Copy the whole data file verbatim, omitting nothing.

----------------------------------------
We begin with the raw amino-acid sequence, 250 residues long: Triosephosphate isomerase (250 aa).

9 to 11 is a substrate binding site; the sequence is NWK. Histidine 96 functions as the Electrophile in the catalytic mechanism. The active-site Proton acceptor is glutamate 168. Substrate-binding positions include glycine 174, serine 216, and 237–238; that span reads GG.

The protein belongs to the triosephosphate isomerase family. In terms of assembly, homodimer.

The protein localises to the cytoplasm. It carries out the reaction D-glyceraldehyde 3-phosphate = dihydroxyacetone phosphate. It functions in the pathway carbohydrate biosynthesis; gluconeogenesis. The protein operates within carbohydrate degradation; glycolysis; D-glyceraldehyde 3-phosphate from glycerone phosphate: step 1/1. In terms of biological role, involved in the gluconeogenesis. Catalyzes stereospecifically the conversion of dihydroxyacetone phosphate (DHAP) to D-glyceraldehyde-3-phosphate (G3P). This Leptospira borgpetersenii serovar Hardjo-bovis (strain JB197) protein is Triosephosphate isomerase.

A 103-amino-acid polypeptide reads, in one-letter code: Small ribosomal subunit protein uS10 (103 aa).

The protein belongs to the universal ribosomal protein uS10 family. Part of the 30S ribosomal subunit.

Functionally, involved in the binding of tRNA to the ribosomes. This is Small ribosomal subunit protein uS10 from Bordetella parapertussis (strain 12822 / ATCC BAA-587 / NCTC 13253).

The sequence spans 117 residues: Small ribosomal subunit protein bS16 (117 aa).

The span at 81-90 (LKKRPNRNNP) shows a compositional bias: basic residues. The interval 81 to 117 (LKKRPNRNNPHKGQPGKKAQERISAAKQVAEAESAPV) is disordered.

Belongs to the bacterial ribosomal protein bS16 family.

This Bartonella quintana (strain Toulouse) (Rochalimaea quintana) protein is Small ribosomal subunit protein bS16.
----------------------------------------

We begin with the raw amino-acid sequence, 250 residues long: Triosephosphate isomerase (250 aa).

9 to 11 is a substrate binding site; the sequence is NWK. Histidine 96 functions as the Electrophile in the catalytic mechanism. The active-site Proton acceptor is glutamate 168. Substrate-binding positions include glycine 174, serine 216, and 237–238; that span reads GG.

The protein belongs to the triosephosphate isomerase family. In terms of assembly, homodimer.

The protein localises to the cytoplasm. It carries out the reaction D-glyceraldehyde 3-phosphate = dihydroxyacetone phosphate. It functions in the pathway carbohydrate biosynthesis; gluconeogenesis. The protein operates within carbohydrate degradation; glycolysis; D-glyceraldehyde 3-phosphate from glycerone phosphate: step 1/1. In terms of biological role, involved in the gluconeogenesis. Catalyzes stereospecifically the conversion of dihydroxyacetone phosphate (DHAP) to D-glyceraldehyde-3-phosphate (G3P). This Leptospira borgpetersenii serovar Hardjo-bovis (strain JB197) protein is Triosephosphate isomerase.

A 103-amino-acid polypeptide reads, in one-letter code: Small ribosomal subunit protein uS10 (103 aa).

The protein belongs to the universal ribosomal protein uS10 family. Part of the 30S ribosomal subunit.

Functionally, involved in the binding of tRNA to the ribosomes. This is Small ribosomal subunit protein uS10 from Bordetella parapertussis (strain 12822 / ATCC BAA-587 / NCTC 13253).

The sequence spans 117 residues: Small ribosomal subunit protein bS16 (117 aa).

The span at 81-90 (LKKRPNRNNP) shows a compositional bias: basic residues. The interval 81 to 117 (LKKRPNRNNPHKGQPGKKAQERISAAKQVAEAESAPV) is disordered.

Belongs to the bacterial ribosomal protein bS16 family.

This Bartonella quintana (strain Toulouse) (Rochalimaea quintana) protein is Small ribosomal subunit protein bS16.